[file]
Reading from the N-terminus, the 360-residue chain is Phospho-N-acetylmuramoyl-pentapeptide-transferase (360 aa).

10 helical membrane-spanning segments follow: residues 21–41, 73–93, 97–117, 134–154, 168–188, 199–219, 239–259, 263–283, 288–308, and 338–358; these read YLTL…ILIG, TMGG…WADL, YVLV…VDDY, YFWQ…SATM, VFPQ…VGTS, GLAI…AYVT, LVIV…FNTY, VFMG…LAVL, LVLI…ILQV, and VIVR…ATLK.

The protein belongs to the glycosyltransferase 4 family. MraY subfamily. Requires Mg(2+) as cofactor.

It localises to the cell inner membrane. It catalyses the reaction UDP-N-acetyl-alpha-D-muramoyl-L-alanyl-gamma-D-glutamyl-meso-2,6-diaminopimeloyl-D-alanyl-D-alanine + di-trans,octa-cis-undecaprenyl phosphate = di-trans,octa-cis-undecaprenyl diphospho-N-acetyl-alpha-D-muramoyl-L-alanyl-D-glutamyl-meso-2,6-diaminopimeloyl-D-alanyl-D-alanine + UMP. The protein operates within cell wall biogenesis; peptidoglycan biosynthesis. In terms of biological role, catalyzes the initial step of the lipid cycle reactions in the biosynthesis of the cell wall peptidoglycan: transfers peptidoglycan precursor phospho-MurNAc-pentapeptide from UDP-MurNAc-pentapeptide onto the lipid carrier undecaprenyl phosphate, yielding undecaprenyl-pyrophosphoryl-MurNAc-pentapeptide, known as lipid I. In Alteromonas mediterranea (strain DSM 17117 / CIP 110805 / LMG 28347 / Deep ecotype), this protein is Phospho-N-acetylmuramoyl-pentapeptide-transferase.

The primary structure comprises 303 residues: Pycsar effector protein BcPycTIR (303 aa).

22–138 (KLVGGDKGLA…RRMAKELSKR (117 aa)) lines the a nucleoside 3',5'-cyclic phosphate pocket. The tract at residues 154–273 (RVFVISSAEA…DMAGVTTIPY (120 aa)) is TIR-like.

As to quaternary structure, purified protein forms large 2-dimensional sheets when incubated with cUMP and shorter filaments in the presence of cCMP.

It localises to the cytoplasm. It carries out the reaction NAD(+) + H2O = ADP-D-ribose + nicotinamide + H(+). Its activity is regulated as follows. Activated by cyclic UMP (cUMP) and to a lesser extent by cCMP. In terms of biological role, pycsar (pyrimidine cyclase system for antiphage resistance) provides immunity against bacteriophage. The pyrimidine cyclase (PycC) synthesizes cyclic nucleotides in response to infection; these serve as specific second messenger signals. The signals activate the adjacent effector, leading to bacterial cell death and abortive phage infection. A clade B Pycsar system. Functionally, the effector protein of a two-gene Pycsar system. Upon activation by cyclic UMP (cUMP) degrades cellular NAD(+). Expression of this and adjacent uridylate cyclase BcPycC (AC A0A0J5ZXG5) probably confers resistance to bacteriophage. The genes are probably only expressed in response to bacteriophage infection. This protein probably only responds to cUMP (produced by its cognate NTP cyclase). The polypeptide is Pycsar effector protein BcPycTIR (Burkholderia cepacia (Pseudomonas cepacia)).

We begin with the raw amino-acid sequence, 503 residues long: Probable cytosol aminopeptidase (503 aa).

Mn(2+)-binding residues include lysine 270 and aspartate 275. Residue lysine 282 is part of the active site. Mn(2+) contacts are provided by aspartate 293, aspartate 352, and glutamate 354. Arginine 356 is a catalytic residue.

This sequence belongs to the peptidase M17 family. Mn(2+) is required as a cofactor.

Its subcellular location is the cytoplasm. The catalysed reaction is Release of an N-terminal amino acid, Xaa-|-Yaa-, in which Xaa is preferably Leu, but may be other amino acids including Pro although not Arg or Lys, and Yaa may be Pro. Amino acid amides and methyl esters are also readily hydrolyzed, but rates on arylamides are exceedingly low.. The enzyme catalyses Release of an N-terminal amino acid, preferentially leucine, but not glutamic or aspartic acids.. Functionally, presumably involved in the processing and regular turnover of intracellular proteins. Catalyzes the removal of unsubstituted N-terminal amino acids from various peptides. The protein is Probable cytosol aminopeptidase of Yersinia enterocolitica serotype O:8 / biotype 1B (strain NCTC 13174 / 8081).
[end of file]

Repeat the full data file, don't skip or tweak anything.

Reading from the N-terminus, the 360-residue chain is Phospho-N-acetylmuramoyl-pentapeptide-transferase (360 aa).

10 helical membrane-spanning segments follow: residues 21–41, 73–93, 97–117, 134–154, 168–188, 199–219, 239–259, 263–283, 288–308, and 338–358; these read YLTL…ILIG, TMGG…WADL, YVLV…VDDY, YFWQ…SATM, VFPQ…VGTS, GLAI…AYVT, LVIV…FNTY, VFMG…LAVL, LVLI…ILQV, and VIVR…ATLK.

The protein belongs to the glycosyltransferase 4 family. MraY subfamily. Requires Mg(2+) as cofactor.

It localises to the cell inner membrane. It catalyses the reaction UDP-N-acetyl-alpha-D-muramoyl-L-alanyl-gamma-D-glutamyl-meso-2,6-diaminopimeloyl-D-alanyl-D-alanine + di-trans,octa-cis-undecaprenyl phosphate = di-trans,octa-cis-undecaprenyl diphospho-N-acetyl-alpha-D-muramoyl-L-alanyl-D-glutamyl-meso-2,6-diaminopimeloyl-D-alanyl-D-alanine + UMP. The protein operates within cell wall biogenesis; peptidoglycan biosynthesis. In terms of biological role, catalyzes the initial step of the lipid cycle reactions in the biosynthesis of the cell wall peptidoglycan: transfers peptidoglycan precursor phospho-MurNAc-pentapeptide from UDP-MurNAc-pentapeptide onto the lipid carrier undecaprenyl phosphate, yielding undecaprenyl-pyrophosphoryl-MurNAc-pentapeptide, known as lipid I. In Alteromonas mediterranea (strain DSM 17117 / CIP 110805 / LMG 28347 / Deep ecotype), this protein is Phospho-N-acetylmuramoyl-pentapeptide-transferase.

The primary structure comprises 303 residues: Pycsar effector protein BcPycTIR (303 aa).

22–138 (KLVGGDKGLA…RRMAKELSKR (117 aa)) lines the a nucleoside 3',5'-cyclic phosphate pocket. The tract at residues 154–273 (RVFVISSAEA…DMAGVTTIPY (120 aa)) is TIR-like.

As to quaternary structure, purified protein forms large 2-dimensional sheets when incubated with cUMP and shorter filaments in the presence of cCMP.

It localises to the cytoplasm. It carries out the reaction NAD(+) + H2O = ADP-D-ribose + nicotinamide + H(+). Its activity is regulated as follows. Activated by cyclic UMP (cUMP) and to a lesser extent by cCMP. In terms of biological role, pycsar (pyrimidine cyclase system for antiphage resistance) provides immunity against bacteriophage. The pyrimidine cyclase (PycC) synthesizes cyclic nucleotides in response to infection; these serve as specific second messenger signals. The signals activate the adjacent effector, leading to bacterial cell death and abortive phage infection. A clade B Pycsar system. Functionally, the effector protein of a two-gene Pycsar system. Upon activation by cyclic UMP (cUMP) degrades cellular NAD(+). Expression of this and adjacent uridylate cyclase BcPycC (AC A0A0J5ZXG5) probably confers resistance to bacteriophage. The genes are probably only expressed in response to bacteriophage infection. This protein probably only responds to cUMP (produced by its cognate NTP cyclase). The polypeptide is Pycsar effector protein BcPycTIR (Burkholderia cepacia (Pseudomonas cepacia)).

We begin with the raw amino-acid sequence, 503 residues long: Probable cytosol aminopeptidase (503 aa).

Mn(2+)-binding residues include lysine 270 and aspartate 275. Residue lysine 282 is part of the active site. Mn(2+) contacts are provided by aspartate 293, aspartate 352, and glutamate 354. Arginine 356 is a catalytic residue.

This sequence belongs to the peptidase M17 family. Mn(2+) is required as a cofactor.

Its subcellular location is the cytoplasm. The catalysed reaction is Release of an N-terminal amino acid, Xaa-|-Yaa-, in which Xaa is preferably Leu, but may be other amino acids including Pro although not Arg or Lys, and Yaa may be Pro. Amino acid amides and methyl esters are also readily hydrolyzed, but rates on arylamides are exceedingly low.. The enzyme catalyses Release of an N-terminal amino acid, preferentially leucine, but not glutamic or aspartic acids.. Functionally, presumably involved in the processing and regular turnover of intracellular proteins. Catalyzes the removal of unsubstituted N-terminal amino acids from various peptides. The protein is Probable cytosol aminopeptidase of Yersinia enterocolitica serotype O:8 / biotype 1B (strain NCTC 13174 / 8081).